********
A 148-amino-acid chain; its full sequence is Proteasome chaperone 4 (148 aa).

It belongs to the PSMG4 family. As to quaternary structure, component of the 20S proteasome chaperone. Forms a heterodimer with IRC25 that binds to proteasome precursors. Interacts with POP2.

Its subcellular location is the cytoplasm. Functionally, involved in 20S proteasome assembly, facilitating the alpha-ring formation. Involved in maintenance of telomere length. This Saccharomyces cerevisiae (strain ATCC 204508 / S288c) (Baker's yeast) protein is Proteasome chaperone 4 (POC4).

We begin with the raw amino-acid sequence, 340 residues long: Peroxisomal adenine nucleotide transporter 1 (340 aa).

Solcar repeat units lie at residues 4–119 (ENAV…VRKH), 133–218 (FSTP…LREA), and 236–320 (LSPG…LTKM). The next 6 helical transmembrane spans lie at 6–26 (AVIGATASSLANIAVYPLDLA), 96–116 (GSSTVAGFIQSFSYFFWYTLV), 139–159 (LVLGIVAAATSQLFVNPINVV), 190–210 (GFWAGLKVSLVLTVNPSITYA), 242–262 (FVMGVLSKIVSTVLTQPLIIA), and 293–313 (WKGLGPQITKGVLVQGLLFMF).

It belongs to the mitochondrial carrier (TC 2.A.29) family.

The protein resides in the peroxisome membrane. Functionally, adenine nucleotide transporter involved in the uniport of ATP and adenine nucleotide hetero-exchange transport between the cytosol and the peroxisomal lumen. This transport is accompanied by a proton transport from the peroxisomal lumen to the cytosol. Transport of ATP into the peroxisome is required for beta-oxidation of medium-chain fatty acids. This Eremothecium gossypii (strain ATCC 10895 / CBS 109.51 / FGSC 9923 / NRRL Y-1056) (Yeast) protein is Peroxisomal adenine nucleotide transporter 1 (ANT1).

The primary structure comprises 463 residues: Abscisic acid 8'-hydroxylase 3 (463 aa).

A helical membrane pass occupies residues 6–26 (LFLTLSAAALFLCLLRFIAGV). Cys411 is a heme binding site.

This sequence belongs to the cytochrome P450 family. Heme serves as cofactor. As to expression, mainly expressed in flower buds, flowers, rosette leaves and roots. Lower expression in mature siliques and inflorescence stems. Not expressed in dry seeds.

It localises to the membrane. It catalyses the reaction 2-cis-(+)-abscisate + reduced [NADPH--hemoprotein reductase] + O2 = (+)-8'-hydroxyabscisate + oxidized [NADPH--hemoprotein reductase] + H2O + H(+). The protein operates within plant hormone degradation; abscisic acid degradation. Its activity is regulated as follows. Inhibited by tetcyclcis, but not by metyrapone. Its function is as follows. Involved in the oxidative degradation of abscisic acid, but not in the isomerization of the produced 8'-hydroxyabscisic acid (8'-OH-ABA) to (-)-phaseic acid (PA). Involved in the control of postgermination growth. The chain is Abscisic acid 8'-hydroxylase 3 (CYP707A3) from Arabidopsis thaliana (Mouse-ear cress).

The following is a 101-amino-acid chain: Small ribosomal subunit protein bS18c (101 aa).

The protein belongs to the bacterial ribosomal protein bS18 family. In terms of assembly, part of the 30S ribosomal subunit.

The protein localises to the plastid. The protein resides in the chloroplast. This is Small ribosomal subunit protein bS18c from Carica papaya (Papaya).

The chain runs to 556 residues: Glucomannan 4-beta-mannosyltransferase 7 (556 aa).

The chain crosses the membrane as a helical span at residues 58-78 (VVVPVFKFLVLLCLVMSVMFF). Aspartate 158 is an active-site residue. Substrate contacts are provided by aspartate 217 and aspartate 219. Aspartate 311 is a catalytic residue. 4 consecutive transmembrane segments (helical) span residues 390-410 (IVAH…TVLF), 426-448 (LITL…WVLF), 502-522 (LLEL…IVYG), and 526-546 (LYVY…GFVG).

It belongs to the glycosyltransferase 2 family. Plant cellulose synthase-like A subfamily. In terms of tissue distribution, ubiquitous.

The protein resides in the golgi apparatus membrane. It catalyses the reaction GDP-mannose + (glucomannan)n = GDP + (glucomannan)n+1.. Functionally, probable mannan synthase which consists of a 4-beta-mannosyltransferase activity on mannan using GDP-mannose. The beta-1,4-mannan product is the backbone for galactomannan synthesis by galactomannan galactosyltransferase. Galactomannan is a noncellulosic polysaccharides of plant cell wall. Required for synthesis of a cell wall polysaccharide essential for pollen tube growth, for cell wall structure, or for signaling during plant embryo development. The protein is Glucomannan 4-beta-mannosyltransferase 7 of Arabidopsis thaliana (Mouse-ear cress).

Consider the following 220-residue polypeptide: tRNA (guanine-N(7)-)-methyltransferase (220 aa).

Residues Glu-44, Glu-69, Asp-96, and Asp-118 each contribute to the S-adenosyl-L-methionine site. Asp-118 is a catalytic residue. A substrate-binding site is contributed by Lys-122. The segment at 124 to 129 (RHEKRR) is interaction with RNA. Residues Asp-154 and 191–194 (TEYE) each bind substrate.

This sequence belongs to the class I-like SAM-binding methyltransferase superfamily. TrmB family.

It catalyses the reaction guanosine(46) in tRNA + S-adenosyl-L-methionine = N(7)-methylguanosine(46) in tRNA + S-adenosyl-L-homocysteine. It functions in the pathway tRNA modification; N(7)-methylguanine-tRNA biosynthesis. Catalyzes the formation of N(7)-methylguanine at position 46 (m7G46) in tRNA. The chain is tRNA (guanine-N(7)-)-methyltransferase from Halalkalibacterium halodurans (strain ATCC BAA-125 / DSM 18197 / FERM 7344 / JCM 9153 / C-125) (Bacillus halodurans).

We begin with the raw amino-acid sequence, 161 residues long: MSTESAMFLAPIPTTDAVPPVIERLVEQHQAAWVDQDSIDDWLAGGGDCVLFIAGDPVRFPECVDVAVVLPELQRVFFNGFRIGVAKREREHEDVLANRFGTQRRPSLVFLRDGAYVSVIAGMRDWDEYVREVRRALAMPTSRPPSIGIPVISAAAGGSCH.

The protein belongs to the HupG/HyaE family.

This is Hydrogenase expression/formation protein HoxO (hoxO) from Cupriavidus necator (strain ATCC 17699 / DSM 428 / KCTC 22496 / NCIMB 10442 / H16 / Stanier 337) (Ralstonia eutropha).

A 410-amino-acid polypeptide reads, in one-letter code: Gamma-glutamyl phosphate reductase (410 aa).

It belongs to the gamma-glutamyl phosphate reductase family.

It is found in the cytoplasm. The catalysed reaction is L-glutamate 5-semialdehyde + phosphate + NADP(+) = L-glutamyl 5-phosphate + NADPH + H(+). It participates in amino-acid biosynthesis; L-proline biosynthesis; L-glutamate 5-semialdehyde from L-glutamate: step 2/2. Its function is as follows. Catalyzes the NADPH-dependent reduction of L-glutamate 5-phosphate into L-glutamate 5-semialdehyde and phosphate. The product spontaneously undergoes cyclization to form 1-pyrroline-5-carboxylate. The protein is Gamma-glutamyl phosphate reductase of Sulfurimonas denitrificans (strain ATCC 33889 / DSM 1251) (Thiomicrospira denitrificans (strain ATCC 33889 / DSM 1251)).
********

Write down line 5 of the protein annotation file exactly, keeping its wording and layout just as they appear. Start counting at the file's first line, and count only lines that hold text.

Solcar repeat units lie at residues 4–119 (ENAV…VRKH), 133–218 (FSTP…LREA), and 236–320 (LSPG…LTKM). The next 6 helical transmembrane spans lie at 6–26 (AVIGATASSLANIAVYPLDLA), 96–116 (GSSTVAGFIQSFSYFFWYTLV), 139–159 (LVLGIVAAATSQLFVNPINVV), 190–210 (GFWAGLKVSLVLTVNPSITYA), 242–262 (FVMGVLSKIVSTVLTQPLIIA), and 293–313 (WKGLGPQITKGVLVQGLLFMF).